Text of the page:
Initially critics gave the trail sites a couple of months or a few years. Some even said people would be back to battering in short order. A few cartoonists made rude and somewhat sexist jokes at Rebecca’s expense.
However the trail sites prospered. A significant amount of classism happened for a while but soon even the rich have to eat and spend their longer term credits on a meal. The credits then were spent again and again. In short order other areas converted and then all but Mars was in on it.

That’s what had caused the rebellion. Martians wanted to be in on the new economy. Native to their terraform world and now in the fourth generation Martians had their own everything. The rebellion happened because the communist state that had formed and controlled things from the beginning of the colony had outlived its welcome with the populous.

Martin the Martian the papers called me. Heh it’s fitting. I wonder how much they really know about me? I’m not as Martian as they think. It’s time for the speech.
“It’s time for a new day. I see a new day arise in me and I know you and I may follow. The world is a Martian world and we are ready for a democratic way to live. A freedom to be ourselves and be a part the Solar government. But also to decide what we need. I promise to you my Martian brethren that I will never betray your trust in these tough times. I will be your humble leader and at the forge of democracy I will stay and help us all create a world where we are going to be able to be ourselves and show all the Sol who we are.”
People clapping. It’s like a tree in the wind. I love it. Always have. I suppose that’s why I am here as a candidate to be the next elected Martian president.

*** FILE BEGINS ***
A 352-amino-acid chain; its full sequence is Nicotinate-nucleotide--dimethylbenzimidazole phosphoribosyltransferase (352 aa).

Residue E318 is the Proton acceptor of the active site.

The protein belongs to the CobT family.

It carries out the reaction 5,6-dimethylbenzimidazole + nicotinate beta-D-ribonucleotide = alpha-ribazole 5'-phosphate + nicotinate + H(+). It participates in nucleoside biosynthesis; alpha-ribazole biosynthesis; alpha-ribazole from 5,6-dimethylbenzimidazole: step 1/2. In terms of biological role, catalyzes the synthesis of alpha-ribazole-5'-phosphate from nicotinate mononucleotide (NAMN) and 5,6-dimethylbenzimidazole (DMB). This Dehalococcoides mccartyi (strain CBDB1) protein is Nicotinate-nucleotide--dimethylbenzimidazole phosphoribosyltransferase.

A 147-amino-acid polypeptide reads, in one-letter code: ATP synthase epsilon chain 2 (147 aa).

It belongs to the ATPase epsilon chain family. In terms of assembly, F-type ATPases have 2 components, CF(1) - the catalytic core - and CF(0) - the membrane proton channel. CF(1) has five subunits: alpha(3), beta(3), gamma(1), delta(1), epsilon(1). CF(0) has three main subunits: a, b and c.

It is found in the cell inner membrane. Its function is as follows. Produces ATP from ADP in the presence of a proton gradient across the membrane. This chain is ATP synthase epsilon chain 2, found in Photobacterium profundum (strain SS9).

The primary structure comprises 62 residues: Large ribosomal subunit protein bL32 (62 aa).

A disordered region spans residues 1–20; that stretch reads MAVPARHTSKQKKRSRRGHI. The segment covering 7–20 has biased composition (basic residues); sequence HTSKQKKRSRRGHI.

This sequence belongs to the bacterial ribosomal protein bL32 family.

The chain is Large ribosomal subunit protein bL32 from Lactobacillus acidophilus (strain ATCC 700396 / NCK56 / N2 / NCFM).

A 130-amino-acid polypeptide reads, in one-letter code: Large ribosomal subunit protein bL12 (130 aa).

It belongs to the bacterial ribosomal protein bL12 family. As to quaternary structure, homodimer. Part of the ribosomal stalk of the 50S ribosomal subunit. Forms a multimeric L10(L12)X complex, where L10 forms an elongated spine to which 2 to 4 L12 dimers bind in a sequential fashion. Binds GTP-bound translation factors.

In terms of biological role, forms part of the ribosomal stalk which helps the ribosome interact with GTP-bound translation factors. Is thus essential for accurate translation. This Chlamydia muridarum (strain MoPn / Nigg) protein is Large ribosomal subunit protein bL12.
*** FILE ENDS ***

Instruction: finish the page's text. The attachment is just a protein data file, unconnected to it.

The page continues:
My security adviser, Lou whispered in my earphones.

“Time to wrap it up sir. A few communist loyalists are trying to break the embargo lines.”
I stepped down from the podium and got in the armored car. “Ok let’s get to the capital. It’s time we got to work. Show the loyalist we can rule this planet without telling people what they need to be or do.”

Hammersmith. Chapter two.

Red lights. Little diodes making little light glowing on my face and telling me little tales. Urgent beeping as well. Shrill noise tinctured against low calls, like howler monkeys in mating season. All wanting attention. None really managing the feat.

‘Come on get up’
My brain said.

My body refused it’s commands. Long shrill banshee lights. Low trolls beating a bridge.

‘Your going to die if you can’t move. You need to move’

Nothing. Banshees and trolls were joined by a voice from the computer.

Oxygen level low. Power level low. Emergancy action needed. Voice command offline.

It had told me this many times now. I couldn’t believe the voice command had died. ‘The system has what? 6? 7? Backups? That means it’s got to the computer memory. It’s starting to erode mine. I need to move. ‘

I start to move slowly. The pain is immense. Oxygen. The drug of several millennia my teacher had said. One breath and your hooked for life. So dependent. What was his name? Dr Bova. My Memory is going too. Just like the computers. Did I just think that? Probably.